News

The Great Gamblers

The piece is about how stocks and share brokers have impacted the operations of corporations across the world. Investment firms and brokers have such large stakes in corporations, that they try to impact every aspect ofÿthe latter. At times, this takes the focus of the company away fromÿits basic goals.

The piece also covers how the desire to grow rich quickly, by investors across the world, is now impacting commodity markets. Many investment brokers do advise that commodities should form a part of an investment portfolio due to rising prices. Is this right? How will it impact the prices of food for the common man?

“You must add some commodities to your investment portfolio,” advised the MBA working with an investment firm. Flabbergasted, I asked “Why?” “You must lock some money in future commodities; the market is buoyant,” he replied.

I reflected. There is a worldwide shortage of food grains and prices have escalated by 50%. Oil prices have been menacing! Some of these increases must be due to speculator-investors, like my advisor.

When I was young, I learned, “If wishes are horses, then beggars are riders.” Now, working in the corporate sector, I learned that corporations are horses and corporate gamblers are riders. There was a time when companies made products i.e. tea, soft drinks, biscuits, soaps, etc. They also provided livelihood. Now, corporations are frequently condensed to manufacturing returns for shareholders and brokers!

Hundreds of years ago, these companies were accused of using people as industrial slave labor. They made workers slog long hours, on mingy money. Some construction companies in the Gulf are a modern hangover of that bygone era. Marxism, came as an antidote to industrial exploitation. Socialism emerged. Finally, enlightened self-interest sensitized company-owners towards human beings. Labor laws took birth with annual leave, casual leave, sick leave, medical leave, refreshments, lunch etc.

Thus, parts of the world grew richer. The Rockefellers, Fords, Gates, etc., have money for their next 2-3 generations. They do not need to work at all. These people invested their surplus money in properties, companies, lands in villages and cities, built buildings and offices for rentals. Many of them also invested in metals, viz. gold, silver, etc. But, they had surplus moneys, even after investing in properties, metals. Money, allures more money. Then, they discovered corporate stocks.

They started buying stocks of corporations to park their excess moneys. A few days ago, I attended the Dubai World Cup horse race at Nadal Sheba. As the magnificent horses whizzed past, I pondered how similar corporate stocks and racehorses are! The bookies track the pedigree of the horse before they bet on it. Corporate investors also do the same before they buy its shares. Corporate bookies track and study top managers of the corporate minutely and debate who will be the best Managing Director or chairperson of the company, just as bookies scrutinize jockeys! They know when a director is bypassed, in favor of another, months in advance! A robust horse and a mature jockey, are brilliant investments. However, a healthy horse with a pedestrian jockey, is not alluring. A mediocre company, with a new brilliant Managing director, could be a worthwhile investment!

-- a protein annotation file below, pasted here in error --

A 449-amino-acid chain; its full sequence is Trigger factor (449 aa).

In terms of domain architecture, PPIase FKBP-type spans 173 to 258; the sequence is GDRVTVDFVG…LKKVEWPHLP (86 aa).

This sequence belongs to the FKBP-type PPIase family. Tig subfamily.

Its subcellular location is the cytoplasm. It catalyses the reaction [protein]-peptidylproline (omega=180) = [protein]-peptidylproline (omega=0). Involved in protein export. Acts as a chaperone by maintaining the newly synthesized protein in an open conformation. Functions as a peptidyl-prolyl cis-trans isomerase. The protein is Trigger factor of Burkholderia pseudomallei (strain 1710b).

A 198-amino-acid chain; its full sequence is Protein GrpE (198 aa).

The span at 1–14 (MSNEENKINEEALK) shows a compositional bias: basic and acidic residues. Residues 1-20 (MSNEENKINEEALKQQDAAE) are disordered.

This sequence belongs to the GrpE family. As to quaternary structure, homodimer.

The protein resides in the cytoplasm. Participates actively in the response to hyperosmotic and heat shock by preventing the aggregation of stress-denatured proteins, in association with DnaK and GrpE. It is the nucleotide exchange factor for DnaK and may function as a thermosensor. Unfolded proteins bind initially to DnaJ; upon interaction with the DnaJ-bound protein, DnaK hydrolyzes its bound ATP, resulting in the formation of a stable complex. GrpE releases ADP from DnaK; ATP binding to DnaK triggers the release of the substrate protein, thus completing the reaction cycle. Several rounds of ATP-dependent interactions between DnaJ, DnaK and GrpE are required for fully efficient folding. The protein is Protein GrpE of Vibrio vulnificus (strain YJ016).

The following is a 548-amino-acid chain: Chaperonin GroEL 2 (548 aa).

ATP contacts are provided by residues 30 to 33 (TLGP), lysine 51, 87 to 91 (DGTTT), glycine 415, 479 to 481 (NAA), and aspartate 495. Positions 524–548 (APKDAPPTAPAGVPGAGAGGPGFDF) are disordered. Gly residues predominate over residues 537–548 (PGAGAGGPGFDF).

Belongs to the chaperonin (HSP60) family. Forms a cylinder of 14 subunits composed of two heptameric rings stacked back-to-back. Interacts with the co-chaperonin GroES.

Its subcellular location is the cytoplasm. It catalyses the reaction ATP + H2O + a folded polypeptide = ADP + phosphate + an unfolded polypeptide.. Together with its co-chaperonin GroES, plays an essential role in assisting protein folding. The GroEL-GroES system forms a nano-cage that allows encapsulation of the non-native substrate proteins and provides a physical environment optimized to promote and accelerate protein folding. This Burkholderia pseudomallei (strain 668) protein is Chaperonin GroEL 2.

Money, can bamboozle anyone. Even the middle and lower-middle-class people around the world, e.g. retired clerks, bureaucrats, etc., are lured to invest in shares, through marketing hype, hoping to become millionaires overnight. It does not always happen. Many middle class investors become victims of the greed and manipulations of large investors. Large investment firms, proliferate their risk among other investment fraternities. They even try to manipulate the operations of companies, influencing the boards of companies, to boost their wealth. When a large company fails to deliver the expected results, thousands of middle class citizens, who have invested their lives’ earnings in shares, are rubbled. Many individuals invest their savings in blue-chip companies in the hope of leading peaceful retired lives. Then, they loose everything. And, at 6o years of age, they begin life afresh. Sad and broken. Perhaps, wiser.

As external pressures mount on corporations to deliver the expected results and stock prices, managers compromise on product quality, customer service, employee welfare. The primary task of any company is to produce quality goods and ensure customer and employee satisfaction. This goal is simply jettisoned, to achieve a targeted market share price. So, beware of the Great Gamblers who degrade corporations, and even the food grains we eat to mere pawns on their chessboards in their aggrandizement of fortune and glory.

October 20, 2008
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